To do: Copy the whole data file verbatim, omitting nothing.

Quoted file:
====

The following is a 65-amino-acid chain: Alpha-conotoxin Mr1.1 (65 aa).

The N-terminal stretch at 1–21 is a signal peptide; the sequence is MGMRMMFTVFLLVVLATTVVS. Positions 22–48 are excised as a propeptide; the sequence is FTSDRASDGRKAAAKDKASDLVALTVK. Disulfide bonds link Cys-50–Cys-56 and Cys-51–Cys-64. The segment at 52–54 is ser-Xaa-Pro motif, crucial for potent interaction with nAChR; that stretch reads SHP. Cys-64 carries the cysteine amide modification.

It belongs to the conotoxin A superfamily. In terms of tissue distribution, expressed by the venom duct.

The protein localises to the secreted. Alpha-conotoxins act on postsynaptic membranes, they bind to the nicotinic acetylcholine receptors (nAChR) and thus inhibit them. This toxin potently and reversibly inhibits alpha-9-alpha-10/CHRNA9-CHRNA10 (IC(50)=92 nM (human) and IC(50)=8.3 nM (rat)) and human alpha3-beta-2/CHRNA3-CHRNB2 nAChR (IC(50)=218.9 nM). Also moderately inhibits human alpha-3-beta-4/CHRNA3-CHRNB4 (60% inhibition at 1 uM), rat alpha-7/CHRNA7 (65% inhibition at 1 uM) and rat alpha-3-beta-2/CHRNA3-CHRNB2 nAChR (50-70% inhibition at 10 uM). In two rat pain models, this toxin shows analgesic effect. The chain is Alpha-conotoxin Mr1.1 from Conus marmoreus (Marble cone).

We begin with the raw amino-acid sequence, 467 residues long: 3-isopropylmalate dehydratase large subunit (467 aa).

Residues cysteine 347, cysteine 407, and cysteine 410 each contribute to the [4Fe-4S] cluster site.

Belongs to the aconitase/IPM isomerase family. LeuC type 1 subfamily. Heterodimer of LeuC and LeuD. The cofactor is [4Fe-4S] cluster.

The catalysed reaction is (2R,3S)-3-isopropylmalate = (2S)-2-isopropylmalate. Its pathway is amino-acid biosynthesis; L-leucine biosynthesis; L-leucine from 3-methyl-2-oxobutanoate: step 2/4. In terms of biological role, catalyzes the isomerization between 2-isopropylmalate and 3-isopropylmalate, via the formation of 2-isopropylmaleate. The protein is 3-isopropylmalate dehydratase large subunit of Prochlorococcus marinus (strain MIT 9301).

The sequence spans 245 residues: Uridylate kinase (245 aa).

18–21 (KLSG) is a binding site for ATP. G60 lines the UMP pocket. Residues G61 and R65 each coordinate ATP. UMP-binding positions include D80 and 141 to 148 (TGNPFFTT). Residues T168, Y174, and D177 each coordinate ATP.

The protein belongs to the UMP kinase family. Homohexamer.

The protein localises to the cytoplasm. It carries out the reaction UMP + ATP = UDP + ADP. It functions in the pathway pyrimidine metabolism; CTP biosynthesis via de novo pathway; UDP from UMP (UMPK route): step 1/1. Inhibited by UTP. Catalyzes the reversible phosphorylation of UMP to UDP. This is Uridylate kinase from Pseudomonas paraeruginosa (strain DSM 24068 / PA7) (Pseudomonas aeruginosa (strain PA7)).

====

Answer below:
The following is a 65-amino-acid chain: Alpha-conotoxin Mr1.1 (65 aa).

The N-terminal stretch at 1–21 is a signal peptide; the sequence is MGMRMMFTVFLLVVLATTVVS. Positions 22–48 are excised as a propeptide; the sequence is FTSDRASDGRKAAAKDKASDLVALTVK. Disulfide bonds link Cys-50–Cys-56 and Cys-51–Cys-64. The segment at 52–54 is ser-Xaa-Pro motif, crucial for potent interaction with nAChR; that stretch reads SHP. Cys-64 carries the cysteine amide modification.

It belongs to the conotoxin A superfamily. In terms of tissue distribution, expressed by the venom duct.

The protein localises to the secreted. Alpha-conotoxins act on postsynaptic membranes, they bind to the nicotinic acetylcholine receptors (nAChR) and thus inhibit them. This toxin potently and reversibly inhibits alpha-9-alpha-10/CHRNA9-CHRNA10 (IC(50)=92 nM (human) and IC(50)=8.3 nM (rat)) and human alpha3-beta-2/CHRNA3-CHRNB2 nAChR (IC(50)=218.9 nM). Also moderately inhibits human alpha-3-beta-4/CHRNA3-CHRNB4 (60% inhibition at 1 uM), rat alpha-7/CHRNA7 (65% inhibition at 1 uM) and rat alpha-3-beta-2/CHRNA3-CHRNB2 nAChR (50-70% inhibition at 10 uM). In two rat pain models, this toxin shows analgesic effect. The chain is Alpha-conotoxin Mr1.1 from Conus marmoreus (Marble cone).

We begin with the raw amino-acid sequence, 467 residues long: 3-isopropylmalate dehydratase large subunit (467 aa).

Residues cysteine 347, cysteine 407, and cysteine 410 each contribute to the [4Fe-4S] cluster site.

Belongs to the aconitase/IPM isomerase family. LeuC type 1 subfamily. Heterodimer of LeuC and LeuD. The cofactor is [4Fe-4S] cluster.

The catalysed reaction is (2R,3S)-3-isopropylmalate = (2S)-2-isopropylmalate. Its pathway is amino-acid biosynthesis; L-leucine biosynthesis; L-leucine from 3-methyl-2-oxobutanoate: step 2/4. In terms of biological role, catalyzes the isomerization between 2-isopropylmalate and 3-isopropylmalate, via the formation of 2-isopropylmaleate. The protein is 3-isopropylmalate dehydratase large subunit of Prochlorococcus marinus (strain MIT 9301).

The sequence spans 245 residues: Uridylate kinase (245 aa).

18–21 (KLSG) is a binding site for ATP. G60 lines the UMP pocket. Residues G61 and R65 each coordinate ATP. UMP-binding positions include D80 and 141 to 148 (TGNPFFTT). Residues T168, Y174, and D177 each coordinate ATP.

The protein belongs to the UMP kinase family. Homohexamer.

The protein localises to the cytoplasm. It carries out the reaction UMP + ATP = UDP + ADP. It functions in the pathway pyrimidine metabolism; CTP biosynthesis via de novo pathway; UDP from UMP (UMPK route): step 1/1. Inhibited by UTP. Catalyzes the reversible phosphorylation of UMP to UDP. This is Uridylate kinase from Pseudomonas paraeruginosa (strain DSM 24068 / PA7) (Pseudomonas aeruginosa (strain PA7)).